More than 1,300 donors provided nearly $120,000, combined, to the 23 causes featured during the fall 2017 term. It was a substantial increase from the roughly $21,000 raised during the spring semester of 2017, when Jump debuted with four projects.
Jump allows students and faculty to maximize their fundraising efforts by providing resources and support to campaigns that are approved by a crowdfunding project selection committee. The generosity of this fall’s Jump donors will help to back a wide range of research, education, and public-service projects.
Thanks to 80 donations, VT Engage, the university’s service-learning and civic-engagement center led the by the Division of Student Affairs, exceeded its goal by raising $3,514 for the Campus Kitchen program, in which student volunteers redirect quality, unserved food from Dining Services to local hunger relief agencies.
VT Engage had been using its operating budget to assist with Campus Kitchen after money from an original grant had run out. Lindsey Gleason, communication coordinator for VT Engage, said Jump could not have come at a better time.
“Jump just seemed like great timing and a great way to help divert some of the costs that were coming out of our regular budget,” Gleason said. “People started to get really excited about the [Campus Kitchen] concept because you’re both trying to address food insecurity in the region and preventing food from going to waste.”
Another program to exceed its goal was the campaign to raise money for the LGBTQ+ Student Leadership Development Scholarship, which will help students attend conferences, workshops, and other leadership development opportunities. Through 84 gifts, the project raised $6,275.
“It shows how much people support the LGBTQ+ community and specifically leadership development for this population, so I was just really happy,” Luis Garay, assistant director for the LGBTQ+ Resource Center, which is one of seven cultural and community centers led by Student Affairs, said of the experience fundraising on Jump.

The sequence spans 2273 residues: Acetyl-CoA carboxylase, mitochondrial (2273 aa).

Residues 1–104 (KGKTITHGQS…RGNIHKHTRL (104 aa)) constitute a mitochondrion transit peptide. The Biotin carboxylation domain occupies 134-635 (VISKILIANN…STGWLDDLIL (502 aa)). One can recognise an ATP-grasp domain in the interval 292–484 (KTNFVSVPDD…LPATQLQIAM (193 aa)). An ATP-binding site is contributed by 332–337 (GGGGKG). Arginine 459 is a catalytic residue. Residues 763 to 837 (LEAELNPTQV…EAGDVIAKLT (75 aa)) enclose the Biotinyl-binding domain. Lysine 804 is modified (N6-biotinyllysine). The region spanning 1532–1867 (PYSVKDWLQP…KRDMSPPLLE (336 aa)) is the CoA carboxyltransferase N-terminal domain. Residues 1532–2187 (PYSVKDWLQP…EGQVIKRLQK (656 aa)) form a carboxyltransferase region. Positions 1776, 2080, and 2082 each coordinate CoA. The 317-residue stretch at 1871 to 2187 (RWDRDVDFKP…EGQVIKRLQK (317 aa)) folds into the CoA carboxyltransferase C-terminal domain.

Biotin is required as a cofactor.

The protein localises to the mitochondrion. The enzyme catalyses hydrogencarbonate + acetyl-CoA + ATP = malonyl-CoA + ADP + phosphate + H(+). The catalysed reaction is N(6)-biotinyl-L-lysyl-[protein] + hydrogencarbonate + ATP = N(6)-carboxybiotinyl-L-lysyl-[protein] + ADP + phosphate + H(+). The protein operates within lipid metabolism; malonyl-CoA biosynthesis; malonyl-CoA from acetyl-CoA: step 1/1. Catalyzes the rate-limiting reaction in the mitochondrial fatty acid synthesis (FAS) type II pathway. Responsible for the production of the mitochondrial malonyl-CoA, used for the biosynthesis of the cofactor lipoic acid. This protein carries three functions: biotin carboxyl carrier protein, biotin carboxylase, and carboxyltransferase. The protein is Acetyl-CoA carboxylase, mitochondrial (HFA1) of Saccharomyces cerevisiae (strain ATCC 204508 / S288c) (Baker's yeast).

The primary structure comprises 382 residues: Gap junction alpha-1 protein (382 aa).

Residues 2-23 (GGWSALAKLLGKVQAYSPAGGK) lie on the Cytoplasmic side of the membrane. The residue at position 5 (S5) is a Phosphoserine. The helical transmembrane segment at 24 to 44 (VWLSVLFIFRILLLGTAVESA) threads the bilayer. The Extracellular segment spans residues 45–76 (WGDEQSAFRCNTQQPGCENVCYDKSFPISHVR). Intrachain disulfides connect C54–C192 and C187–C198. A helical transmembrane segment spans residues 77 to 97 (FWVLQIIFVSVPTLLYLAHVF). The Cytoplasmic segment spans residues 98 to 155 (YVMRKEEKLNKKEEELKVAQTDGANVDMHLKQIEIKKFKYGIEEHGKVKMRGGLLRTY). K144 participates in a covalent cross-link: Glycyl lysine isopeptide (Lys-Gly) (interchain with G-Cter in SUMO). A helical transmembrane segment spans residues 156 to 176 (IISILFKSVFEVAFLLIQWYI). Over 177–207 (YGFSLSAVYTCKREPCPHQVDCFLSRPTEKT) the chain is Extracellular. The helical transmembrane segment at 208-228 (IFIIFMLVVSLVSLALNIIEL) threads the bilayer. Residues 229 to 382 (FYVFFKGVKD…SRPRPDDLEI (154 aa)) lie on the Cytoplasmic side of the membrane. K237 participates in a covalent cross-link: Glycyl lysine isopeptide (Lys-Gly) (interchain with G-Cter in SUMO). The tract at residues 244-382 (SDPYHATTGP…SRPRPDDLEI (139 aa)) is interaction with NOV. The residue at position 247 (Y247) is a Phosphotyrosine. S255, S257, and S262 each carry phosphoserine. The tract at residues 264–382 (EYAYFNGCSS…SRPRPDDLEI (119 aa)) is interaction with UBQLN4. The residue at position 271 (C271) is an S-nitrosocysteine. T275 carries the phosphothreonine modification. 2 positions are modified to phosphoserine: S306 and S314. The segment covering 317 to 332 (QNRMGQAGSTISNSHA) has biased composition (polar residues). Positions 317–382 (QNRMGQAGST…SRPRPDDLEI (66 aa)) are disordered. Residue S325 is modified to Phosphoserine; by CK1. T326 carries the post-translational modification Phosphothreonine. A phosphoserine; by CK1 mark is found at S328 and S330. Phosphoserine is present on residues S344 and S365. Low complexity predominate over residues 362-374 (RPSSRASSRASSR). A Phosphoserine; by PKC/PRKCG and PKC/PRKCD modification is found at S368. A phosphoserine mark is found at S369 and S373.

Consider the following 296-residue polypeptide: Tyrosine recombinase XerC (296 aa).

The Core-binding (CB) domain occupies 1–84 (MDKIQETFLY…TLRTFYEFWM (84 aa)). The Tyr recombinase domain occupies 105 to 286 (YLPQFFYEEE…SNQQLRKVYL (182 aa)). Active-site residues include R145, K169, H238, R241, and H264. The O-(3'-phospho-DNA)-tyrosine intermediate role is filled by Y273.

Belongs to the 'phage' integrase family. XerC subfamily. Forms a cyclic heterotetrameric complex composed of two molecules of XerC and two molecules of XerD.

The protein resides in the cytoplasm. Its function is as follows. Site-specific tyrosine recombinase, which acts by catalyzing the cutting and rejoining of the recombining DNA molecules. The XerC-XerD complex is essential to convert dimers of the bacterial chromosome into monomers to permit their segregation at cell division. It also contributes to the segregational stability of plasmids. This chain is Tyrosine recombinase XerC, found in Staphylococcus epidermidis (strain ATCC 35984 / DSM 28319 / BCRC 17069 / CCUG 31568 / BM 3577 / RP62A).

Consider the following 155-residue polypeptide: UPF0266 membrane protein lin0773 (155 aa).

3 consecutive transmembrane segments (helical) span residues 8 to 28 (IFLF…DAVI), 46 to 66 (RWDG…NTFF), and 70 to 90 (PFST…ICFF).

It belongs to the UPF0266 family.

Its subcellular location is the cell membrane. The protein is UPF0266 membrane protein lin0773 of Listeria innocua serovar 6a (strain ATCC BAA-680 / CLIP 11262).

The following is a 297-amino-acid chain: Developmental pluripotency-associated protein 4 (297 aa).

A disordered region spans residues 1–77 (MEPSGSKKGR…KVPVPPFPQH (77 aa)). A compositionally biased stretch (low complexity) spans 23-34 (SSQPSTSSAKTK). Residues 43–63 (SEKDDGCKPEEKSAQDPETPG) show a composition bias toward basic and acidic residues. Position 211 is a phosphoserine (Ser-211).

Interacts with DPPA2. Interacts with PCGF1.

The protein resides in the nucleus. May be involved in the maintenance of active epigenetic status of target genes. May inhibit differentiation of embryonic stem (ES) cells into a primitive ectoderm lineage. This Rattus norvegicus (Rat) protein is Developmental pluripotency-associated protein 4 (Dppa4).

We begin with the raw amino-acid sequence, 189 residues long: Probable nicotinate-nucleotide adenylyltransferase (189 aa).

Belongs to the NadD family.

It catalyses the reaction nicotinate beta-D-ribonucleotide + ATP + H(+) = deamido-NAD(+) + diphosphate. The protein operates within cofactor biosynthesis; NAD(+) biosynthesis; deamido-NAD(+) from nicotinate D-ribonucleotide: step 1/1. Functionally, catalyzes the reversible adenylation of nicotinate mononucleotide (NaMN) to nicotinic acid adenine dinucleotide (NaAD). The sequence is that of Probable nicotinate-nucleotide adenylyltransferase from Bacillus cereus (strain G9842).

Jump campaigns will make a positive impact both within and outside the New River Valley. Engineers without Borders, a student-run organization, raised $6,000, through 66 gifts, to help fund a wastewater treatment project in Guatemala, a solar energy project in Uganda, and an irrigation and seed-storage project in Nicaragua.
Although the project’s donors will not do the actual engineering work themselves, Engineers Without Borders President Jenna O’Brien ’18 said they are essential members of her team.
“We really can’t do what we do without support,” said O’Brien, who is on pace to graduate in May with bachelor’s degrees in biological systems engineering and Spanish. “We’re trying to support communities, but we can’t do it if people don’t support us.”
Graduate students in the College of Science Department of Geosciences raised $4,647 to help run an annual student research symposium.
“We’d really like to thank all of our alumni and all of our donors for stepping up and doing this for us,” said Kannikha Kolandaivelu, a Ph.D. candidate who is chairing the 2018 Geosciences Student Research Symposium. “They’re really helping out the future geoscientists of the world.”
Jump’s project selection committee will notify applicants in mid-January whether their initiatives have been accepted for promotion during the spring semester. Spring campaigns will be promoted between March 26 and May 11.